Hands-on with Tekrapod: Openwater Swim Safety Device

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For whatever reason, I find openwater swim safety devices to be interesting. So, if you’re not an openwater swimmer, then returning tomorrow is your best bet. Or, go check out this past post from 9 years ago when I accidentally swam into a policed compound in a foreign country. But, for those who do like getting wet – then read on!

I’ve reviewed or tested a number of openwater swim safety type devices over the years. The goal of these devices roughly falls into two core categories: Be seen (by boats/etc…), or, self-preservation (emergency flotation). Sometimes devices cross the boundary of both, but most tend to be one or the other.

Regular readers know I virtually always swim with a swim buoy. That has two core benefits to me. First, it ensures that boats and others can see me easily on the water – especially useful with any waves/etc. And second, I can stash my stuff inside the floating bag. So that includes sandals, phone, car keys, Snickers bars, margarita mix, etc… Also, I put an extra watch atop for better GPS accuracy. I love it.

The challenge with that solution though is that it’s not exactly race legal. And while being spotted in a race by errant boats isn’t usually a concern in triathlon, self-preservation type safety is. And with longer distance openwater swim competitions, the same is often true too. Thus, Tekrapod. This small CamelBak looking device is designed to by hydrodynamic (like aerodynamic, but for water) while also expanding out into a floatable buoy in times of emergency. It’s got a light atop it, and a whistle too.

Oh, and before we got too much further – note that the Irish company sent me over a prototype unit to try out. After I’m done testing with it, I’ll sort out how to get it back to them like usual. And as always, this isn’t sponsored in any way. If you like this post, just come to the DCR Cave open house next weekend with a box of cookies and we’ll call it even.

How it Works & Swim:

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I’m going to try and keep this concise, since at the end of the day it’s basically an Inspector Gadget backpack that makes a floating buoy. The backpack itself is made of the same neoprene material as your wetsuit.  The reason for that is that it ensures neutral buoyancy (making it race-legal). You’ll also notice there’s no seams facing you, to ensure there’s no chaffing if worn sans-wetsuit. Oh, and it comes in a little mesh bag seen above.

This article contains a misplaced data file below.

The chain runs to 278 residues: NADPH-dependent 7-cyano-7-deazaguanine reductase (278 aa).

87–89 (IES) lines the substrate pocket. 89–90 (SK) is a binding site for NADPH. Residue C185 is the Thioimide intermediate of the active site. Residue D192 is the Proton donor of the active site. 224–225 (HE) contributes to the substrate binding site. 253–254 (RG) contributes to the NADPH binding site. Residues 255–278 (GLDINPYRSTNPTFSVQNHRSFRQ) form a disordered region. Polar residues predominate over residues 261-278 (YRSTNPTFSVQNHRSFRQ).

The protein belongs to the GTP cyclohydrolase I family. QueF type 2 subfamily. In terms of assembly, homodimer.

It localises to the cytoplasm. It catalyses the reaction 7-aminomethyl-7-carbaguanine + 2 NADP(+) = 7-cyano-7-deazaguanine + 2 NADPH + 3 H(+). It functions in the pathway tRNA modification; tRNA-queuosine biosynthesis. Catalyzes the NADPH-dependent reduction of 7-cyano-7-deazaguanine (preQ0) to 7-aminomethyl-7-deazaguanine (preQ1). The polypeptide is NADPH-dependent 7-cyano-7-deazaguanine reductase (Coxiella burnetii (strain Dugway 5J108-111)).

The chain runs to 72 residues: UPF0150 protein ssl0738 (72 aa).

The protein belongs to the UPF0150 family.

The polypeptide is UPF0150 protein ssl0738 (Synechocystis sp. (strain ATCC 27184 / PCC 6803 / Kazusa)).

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The straps connect kinda like a GoPro chest mount, except without the the cool camera attachment bit (speaking of which: If I lived in a Hawaii-like swim locale with cool shark-like stuff to video below, I’d glue a GoPro mount to the front of the Tekrapod, that’d be awesome).

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On the upper edge there’s a strobe light. I don’t have exact lumens for it, though I’d also expect this part might change slightly as the prototype unit I had was hand-built. The waterproof strobe light is activated by a small button on the side.

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Meanwhile, the good stuff is internal. You’ll notice a Velcro line down the back of the unit. Open it up and you’ll find the yellow buoy folded inside, attached to a standard issue 16g CO2 cartridge. The exact same you use on your bike.

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Also in the mix is a whistle that’s attached to the back of the buoy. But more on that in a second.

Once you’ve put on the backpack (which takes no more time than however long it takes you to put on a regular backpack with front snaps), it’s off to the water: